News Analysis BusinessWeek.com September 18, 2006 Link
The Gloomy Side of the Street
They don't call it the dismal science for nothing. While Wall Street nears multiyear highs, some economists make the case for recession
What September sell-off? On Sept. 15, the Dow Jones industrial average rallied to within 170 points of its all-time high, while a fresh batch of data suggested a firm economy with modest inflation. So far, the stock market's historically worst month isn't exactly matching its bearish reputation.
Not so fast. Despite Wall Street's high spirits, a voluble minority of economists continues to warn of a coming recession, possibly arriving as early as this year. The slowing housing market, an inverted Treasury yield curve, and lingering inflationary pressures could mean the U.S. economy is in for a hard landing, some economists say.
POOR TRACK RECORD. They're not alone. A Ried Thunberg survey out Sept. 11 showed 41% of money managers polled place 50% odds that the Federal Reserve will successfully curb inflation without a recession, while 38% put the odds at 75%. Among chief financial officers, economic pessimism resides at its highest level in more than five years, according to a survey released Sept. 13 by Duke University and CFO Magazine.
On Sept. 15, Morgan Stanley (MS ) economists acknowledged a "vigorous" internal debate over the recession threat. "We all agree that the U.S. housing downturn has escalated recession risks," says Richard Berner, Morgan Stanley's chief U.S. economist. "But the argument over how much collateral damage will result and the nature of the offsets to U.S. housing weakness is far from settled."
Economists have a poor track record for predicting recessions. According to The Economist, 95% of economists in March, 2001, thought a recession would not occur that year, though one actually began the same month. "Professional forecasters…are always way overoptimistic and systematically miss the turn downward of the business cycle," notes New York University economist Nouriel Roubini, who pegs the odds of a recession in 2006 at 70%.
"WHEN, NOT WHETHER." The cooling housing market is a key impetus behind many recession fears (see BusinessWeek.com, 8/23/06, "A Cool July for Housing"). Recent years of consumers tapping home equity to make purchases could give way to a consumer-spending slowdown, according to some analysts.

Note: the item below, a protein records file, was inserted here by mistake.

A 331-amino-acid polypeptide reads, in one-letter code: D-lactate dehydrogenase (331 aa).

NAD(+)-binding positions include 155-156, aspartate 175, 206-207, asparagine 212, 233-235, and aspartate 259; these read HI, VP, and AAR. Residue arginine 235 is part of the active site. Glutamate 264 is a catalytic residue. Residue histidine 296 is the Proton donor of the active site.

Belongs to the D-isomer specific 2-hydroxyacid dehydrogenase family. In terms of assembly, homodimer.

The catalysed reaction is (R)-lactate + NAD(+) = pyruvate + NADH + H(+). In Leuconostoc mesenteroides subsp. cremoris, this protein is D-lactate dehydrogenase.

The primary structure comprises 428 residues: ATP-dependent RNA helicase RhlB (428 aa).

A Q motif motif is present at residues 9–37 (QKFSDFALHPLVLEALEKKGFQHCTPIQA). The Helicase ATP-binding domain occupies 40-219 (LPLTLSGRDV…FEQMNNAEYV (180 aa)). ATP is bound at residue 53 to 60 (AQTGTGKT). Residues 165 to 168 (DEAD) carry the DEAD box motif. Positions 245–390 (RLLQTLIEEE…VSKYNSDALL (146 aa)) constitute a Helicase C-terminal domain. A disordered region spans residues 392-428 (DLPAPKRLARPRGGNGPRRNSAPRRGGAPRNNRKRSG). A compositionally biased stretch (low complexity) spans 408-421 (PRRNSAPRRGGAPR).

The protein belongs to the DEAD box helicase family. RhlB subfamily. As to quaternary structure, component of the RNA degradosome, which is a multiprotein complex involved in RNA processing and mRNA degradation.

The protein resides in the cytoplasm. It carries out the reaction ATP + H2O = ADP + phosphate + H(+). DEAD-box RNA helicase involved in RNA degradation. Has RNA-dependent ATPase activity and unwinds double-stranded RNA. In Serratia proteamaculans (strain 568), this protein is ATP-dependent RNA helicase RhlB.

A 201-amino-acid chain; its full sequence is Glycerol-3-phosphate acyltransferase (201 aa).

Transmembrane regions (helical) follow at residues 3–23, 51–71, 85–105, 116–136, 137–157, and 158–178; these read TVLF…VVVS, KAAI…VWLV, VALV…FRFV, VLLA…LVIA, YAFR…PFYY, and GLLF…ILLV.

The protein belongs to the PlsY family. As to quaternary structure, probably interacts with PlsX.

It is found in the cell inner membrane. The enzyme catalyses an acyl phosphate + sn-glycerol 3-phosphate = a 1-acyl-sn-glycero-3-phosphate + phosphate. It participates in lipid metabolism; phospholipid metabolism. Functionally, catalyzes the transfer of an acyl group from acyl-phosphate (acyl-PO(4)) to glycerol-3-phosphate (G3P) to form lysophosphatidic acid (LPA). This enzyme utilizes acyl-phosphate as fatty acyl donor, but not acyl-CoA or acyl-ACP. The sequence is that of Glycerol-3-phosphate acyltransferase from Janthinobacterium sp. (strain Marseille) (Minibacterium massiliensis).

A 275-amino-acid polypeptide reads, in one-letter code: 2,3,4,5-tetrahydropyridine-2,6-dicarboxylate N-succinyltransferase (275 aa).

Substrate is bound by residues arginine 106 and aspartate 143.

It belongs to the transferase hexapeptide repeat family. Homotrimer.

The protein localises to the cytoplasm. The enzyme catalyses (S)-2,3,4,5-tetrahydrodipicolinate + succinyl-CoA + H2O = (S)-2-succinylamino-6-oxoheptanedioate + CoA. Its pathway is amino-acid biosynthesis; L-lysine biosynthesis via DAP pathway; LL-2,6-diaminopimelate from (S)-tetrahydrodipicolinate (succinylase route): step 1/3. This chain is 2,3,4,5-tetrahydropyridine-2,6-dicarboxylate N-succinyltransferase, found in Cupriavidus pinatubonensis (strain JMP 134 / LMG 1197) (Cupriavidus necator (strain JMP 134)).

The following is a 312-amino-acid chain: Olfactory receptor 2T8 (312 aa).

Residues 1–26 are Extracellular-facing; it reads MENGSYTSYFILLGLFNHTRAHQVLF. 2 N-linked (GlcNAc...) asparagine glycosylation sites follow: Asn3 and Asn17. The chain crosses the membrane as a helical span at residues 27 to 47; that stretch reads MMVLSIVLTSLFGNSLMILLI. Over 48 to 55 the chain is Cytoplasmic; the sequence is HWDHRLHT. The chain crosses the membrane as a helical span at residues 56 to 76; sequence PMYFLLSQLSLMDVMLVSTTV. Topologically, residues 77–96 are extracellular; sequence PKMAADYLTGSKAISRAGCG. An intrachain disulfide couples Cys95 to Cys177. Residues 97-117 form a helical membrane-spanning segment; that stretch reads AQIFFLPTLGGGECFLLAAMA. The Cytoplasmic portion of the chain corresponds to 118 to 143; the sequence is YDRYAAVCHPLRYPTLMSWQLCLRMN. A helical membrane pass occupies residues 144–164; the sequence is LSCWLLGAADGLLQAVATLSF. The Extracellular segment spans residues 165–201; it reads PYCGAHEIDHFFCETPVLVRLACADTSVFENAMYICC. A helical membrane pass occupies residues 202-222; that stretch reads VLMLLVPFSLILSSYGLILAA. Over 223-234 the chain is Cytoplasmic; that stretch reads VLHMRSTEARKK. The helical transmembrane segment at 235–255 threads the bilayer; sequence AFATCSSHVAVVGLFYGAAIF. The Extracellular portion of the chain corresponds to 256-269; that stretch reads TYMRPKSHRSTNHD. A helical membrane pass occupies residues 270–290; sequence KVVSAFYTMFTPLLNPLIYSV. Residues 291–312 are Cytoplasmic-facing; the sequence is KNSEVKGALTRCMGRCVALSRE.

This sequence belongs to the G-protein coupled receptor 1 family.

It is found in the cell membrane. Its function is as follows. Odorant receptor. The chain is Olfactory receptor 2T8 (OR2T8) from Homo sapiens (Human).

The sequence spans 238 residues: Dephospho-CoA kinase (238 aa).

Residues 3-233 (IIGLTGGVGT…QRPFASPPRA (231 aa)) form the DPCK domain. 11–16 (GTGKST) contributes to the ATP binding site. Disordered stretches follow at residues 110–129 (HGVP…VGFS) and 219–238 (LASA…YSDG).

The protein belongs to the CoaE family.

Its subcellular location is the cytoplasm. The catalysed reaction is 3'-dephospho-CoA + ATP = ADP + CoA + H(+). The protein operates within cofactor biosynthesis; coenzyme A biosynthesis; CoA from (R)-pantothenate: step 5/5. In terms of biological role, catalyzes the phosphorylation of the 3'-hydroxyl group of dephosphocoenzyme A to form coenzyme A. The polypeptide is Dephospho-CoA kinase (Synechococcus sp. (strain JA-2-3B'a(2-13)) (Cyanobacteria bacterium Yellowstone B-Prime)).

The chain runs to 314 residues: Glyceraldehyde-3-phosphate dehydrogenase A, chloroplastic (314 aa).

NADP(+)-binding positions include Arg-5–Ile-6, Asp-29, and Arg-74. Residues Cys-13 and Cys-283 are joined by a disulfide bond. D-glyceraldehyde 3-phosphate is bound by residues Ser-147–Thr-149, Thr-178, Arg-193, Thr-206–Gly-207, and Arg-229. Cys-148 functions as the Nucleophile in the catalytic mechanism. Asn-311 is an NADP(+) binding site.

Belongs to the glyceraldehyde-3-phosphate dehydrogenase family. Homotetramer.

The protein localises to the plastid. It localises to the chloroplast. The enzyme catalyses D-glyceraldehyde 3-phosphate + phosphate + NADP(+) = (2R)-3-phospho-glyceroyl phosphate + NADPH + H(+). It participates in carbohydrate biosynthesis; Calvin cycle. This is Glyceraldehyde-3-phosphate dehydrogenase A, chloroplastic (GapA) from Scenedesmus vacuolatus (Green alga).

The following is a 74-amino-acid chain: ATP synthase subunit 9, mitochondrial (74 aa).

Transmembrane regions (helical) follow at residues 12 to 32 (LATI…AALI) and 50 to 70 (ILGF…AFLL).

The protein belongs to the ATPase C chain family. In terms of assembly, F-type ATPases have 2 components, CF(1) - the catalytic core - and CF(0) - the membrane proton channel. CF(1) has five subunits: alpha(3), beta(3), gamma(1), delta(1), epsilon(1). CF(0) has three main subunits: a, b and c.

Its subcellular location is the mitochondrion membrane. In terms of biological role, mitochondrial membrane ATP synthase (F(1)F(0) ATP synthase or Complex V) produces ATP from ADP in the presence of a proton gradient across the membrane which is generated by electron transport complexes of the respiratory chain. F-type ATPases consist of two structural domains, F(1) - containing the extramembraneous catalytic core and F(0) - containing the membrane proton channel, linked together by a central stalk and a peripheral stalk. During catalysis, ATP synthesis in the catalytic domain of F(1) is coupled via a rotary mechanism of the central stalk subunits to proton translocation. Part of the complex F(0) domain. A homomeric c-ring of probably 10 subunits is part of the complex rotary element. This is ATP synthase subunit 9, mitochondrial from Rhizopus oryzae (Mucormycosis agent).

"As we've said before, it is a case of when, not whether, falling consumption will precipitate the next downturn," says U.S. Bank (USB ) economist Tucker Hart Adams, who sees a 75% chance of recession before the end of 2007.
Even economists who project continued economic expansion have found the housing weakness unsettling. "The dramatic softening of the housing market has increased the probability of recession in 2007 to one-third," says Larry Adam, chief investment strategist for Deutsche Bank Alex. Brown (DB ). The International Monetary Fund cited the housing slump Sept. 14 as it trimmed its forecast for 2007 U.S. economic growth.
BOND MARKET FACTOR. Elsewhere, the inverted Treasury yield curve has added fuel to the pessimistic fire. An inverted yield curve occurs when long-term rates drop below short-term rates. Since 1970, every time the yield curve has inverted, a recession has followed (see BusinessWeek.com, 1/9/06, "Does the Yield Curve Matter?").
This historical precedent bodes poorly for corporate profits, some analysts say. "Earnings expectations for 2007 are probably too optimistic," says Richard Bernstein, chief investment strategist at Merrill Lynch (MER ), in a Sept. 7 report. "A profits recession is reasonably likely around mid-to-late 2007."
Meanwhile, inflation may continue to rear its ugly head globally, others say. Central bankers are tolerating higher inflation in order to keep stimulating growth, and so far the bond market is going along, says Andy Xie, chief Asia economist at Morgan Stanley, in a Sept. 10 report. "The decisive downturn in this cycle may happen if the bond market should conclude that policymakers are seeking to accommodate inflation to extend growth," Xie says. "A global hard landing could unfold in 2008."
A SOFT LANDING? Hugh Moore, partner at Greenville (S.C.)-based Guerite Advisors, says his firm has developed a proprietary economic model that would have predicted all seven recessions since 1960. The indicator is again flashing a "high-risk" signal. "When you take the slowing of the economy and you place on it the largest housing bubble since 1955, I don't see how we're going to avoid a recession," Moore says.
Still, most economists forecast that economic growth will slow without slipping into recession. The chances for a soft landing are better than they might seem, according to Standard & Poor's Investment Policy Committee.
In fact, the housing slowdown need not lead to a broader downturn, some analysts say. "The 2006 housing market retrenchment was relatively easy to foresee," says Citigroup (C ) senior economist Steven Wieting in an Aug. 28 note. "U.S. recessions, however, are much harder to predict than many observers seem to believe."
Nevertheless, the bearish views are worth keeping in mind, even when market gains make them all the more tempting to ignore. While a recession may not lurk on the horizon, investors shouldn't let a surprising September blind them to the risks.